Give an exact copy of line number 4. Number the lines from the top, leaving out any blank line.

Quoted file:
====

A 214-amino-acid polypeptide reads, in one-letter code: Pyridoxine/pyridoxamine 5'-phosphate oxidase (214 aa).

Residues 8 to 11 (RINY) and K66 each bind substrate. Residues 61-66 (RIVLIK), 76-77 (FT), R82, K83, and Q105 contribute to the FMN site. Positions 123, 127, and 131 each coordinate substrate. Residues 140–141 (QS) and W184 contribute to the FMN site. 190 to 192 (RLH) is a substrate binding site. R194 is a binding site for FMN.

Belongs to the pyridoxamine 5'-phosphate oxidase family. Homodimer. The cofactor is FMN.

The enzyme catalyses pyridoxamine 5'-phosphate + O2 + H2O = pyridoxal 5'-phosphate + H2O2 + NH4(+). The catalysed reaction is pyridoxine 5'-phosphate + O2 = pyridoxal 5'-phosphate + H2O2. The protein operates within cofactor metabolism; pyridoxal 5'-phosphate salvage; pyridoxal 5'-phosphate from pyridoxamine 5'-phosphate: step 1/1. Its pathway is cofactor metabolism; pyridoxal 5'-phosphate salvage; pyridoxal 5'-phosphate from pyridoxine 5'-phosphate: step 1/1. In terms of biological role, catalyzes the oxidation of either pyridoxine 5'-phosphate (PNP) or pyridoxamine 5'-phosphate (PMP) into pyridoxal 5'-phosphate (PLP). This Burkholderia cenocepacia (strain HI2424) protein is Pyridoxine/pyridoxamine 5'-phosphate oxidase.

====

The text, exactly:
The enzyme catalyses pyridoxamine 5'-phosphate + O2 + H2O = pyridoxal 5'-phosphate + H2O2 + NH4(+). The catalysed reaction is pyridoxine 5'-phosphate + O2 = pyridoxal 5'-phosphate + H2O2. The protein operates within cofactor metabolism; pyridoxal 5'-phosphate salvage; pyridoxal 5'-phosphate from pyridoxamine 5'-phosphate: step 1/1. Its pathway is cofactor metabolism; pyridoxal 5'-phosphate salvage; pyridoxal 5'-phosphate from pyridoxine 5'-phosphate: step 1/1. In terms of biological role, catalyzes the oxidation of either pyridoxine 5'-phosphate (PNP) or pyridoxamine 5'-phosphate (PMP) into pyridoxal 5'-phosphate (PLP). This Burkholderia cenocepacia (strain HI2424) protein is Pyridoxine/pyridoxamine 5'-phosphate oxidase.